Dr Andy Chapman
Winner: 2020 Rising Star in Industry Award
For leading the scientific team of a small diabetes spin-out company towards one of the highest value exits for an early stage technology, and for pioneering new commercial opportunities with a second company founded after the acquisition.
Celebrate Dr Andy Chapman
Dr Chapman’s work at Carbometrics/Ziylo has focused on the pioneering work initiated by Professor Anthony Davis that involves designing and building a molecule that is able to recognise and bind to glucose in complex biological mixtures like blood. Glucose is one of the most important molecules for living systems and building something in a lab that can recognise it amongst many other similar molecules is a huge chemistry challenge.
For a diabetic, knowing the quantity of glucose in your blood is critical. Glucose sensors capable of providing diabetic patients with this information have only been made possible by the existence of natural molecules that can recognise and bind to glucose. Carbometrics’ technology has many advantages over the natural molecules that have been used to date and the team are working hard to exploit these favourable features by developing new glucose sensing technologies that can be used to make better and cheaper glucose sensors.
In parallel, Dr Chapman also works with parents company Novo Nordisk, focusing on taking the same Glucose Binding Molecules and using them to make the holy grail of insulin therapies – Glucose Sensitive Insulin. Many diabetics are only alive because they can take insulin every day, but even the best insulin therapies are far from perfect at controlling the patients’ blood glucose and can easily kill if the dose is too high. He is helping Novo Nordisk to use the Glucose Binding Molecules to make a safer and more effective insulin.Read full biography
Dr Chapman completed his undergraduate and postgraduate degrees at the University of Bristol. After two postdoctoral positions, he joined a London-based start-up - Econic Technologies - where he worked as a research scientist for two years, developing specialised catalysts that trap carbon dioxide into plastics. He then moved to Kingston University to begin his independent academic career where he was appointed as Senior Lecturer. Keen to move back into industry and back to Bristol, Dr Chapman joined Ziylo as CSO in 2017 to lead the company’s scientific team during its transition from the University to its own labs. Later that year he was appointed as a director and ultimately played a key role in directing the company towards its landmark acquisition by Novo Nordisk in August 2018. During the acquisition, Andy and the other directors span-out Carbometrics, with Andy leading as CEO, to commercialise the same Glucose Binding Molecule technology they sold to Novo Nordisk for glucose sensing.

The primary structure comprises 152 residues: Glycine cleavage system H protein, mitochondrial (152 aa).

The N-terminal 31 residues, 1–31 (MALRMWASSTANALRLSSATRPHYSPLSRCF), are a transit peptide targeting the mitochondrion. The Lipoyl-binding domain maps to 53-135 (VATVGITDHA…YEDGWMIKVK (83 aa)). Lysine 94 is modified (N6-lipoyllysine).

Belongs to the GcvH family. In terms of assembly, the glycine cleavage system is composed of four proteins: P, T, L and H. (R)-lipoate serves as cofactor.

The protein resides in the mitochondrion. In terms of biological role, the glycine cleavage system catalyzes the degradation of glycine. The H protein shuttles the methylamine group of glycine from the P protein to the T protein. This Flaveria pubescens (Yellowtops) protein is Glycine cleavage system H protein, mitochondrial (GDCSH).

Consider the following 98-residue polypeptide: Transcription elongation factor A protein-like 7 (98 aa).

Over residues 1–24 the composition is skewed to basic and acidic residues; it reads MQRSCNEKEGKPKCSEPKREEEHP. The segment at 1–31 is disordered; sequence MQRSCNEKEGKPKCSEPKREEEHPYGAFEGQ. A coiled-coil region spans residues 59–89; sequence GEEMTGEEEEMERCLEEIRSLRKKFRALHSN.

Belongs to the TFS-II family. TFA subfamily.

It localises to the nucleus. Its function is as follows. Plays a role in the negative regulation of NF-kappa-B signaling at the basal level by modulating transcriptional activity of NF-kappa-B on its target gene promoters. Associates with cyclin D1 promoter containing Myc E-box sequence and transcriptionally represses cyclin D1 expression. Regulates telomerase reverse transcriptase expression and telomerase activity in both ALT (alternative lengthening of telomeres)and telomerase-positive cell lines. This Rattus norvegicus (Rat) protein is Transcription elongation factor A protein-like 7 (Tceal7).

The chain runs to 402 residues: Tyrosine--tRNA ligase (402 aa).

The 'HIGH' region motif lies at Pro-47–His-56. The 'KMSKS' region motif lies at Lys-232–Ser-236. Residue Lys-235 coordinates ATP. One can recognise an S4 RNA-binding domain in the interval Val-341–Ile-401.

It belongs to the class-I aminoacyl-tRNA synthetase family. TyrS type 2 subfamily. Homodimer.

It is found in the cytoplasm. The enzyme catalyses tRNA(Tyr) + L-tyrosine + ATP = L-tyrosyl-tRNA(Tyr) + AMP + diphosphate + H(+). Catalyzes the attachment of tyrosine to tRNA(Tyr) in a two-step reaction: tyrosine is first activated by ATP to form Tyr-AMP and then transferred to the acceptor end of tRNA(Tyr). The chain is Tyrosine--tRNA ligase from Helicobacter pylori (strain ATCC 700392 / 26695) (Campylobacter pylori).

What has been a highlight for you?
The highlight of my chemistry career has been joining a tiny start-up and being integral to its survival, development and eventual success.
What is something you are looking forward to?
I am really looking forward to getting more opportunities to share what I have learned in running a scientific start-up and inspiring others to do the same.
What advice would you give to a young person considering a career in chemistry?
Try not to get focused in on one area. What is popular may not always stay that way. Get a broad range of skills from postdoctoral positions so you can pivot into different roles later.
What is an exciting scientific development on the horizon?
In addition to Glucose Sensitive Insulin of course, gene silencing with targeted siRNAs. This is already happening but the potential has barely been unlocked.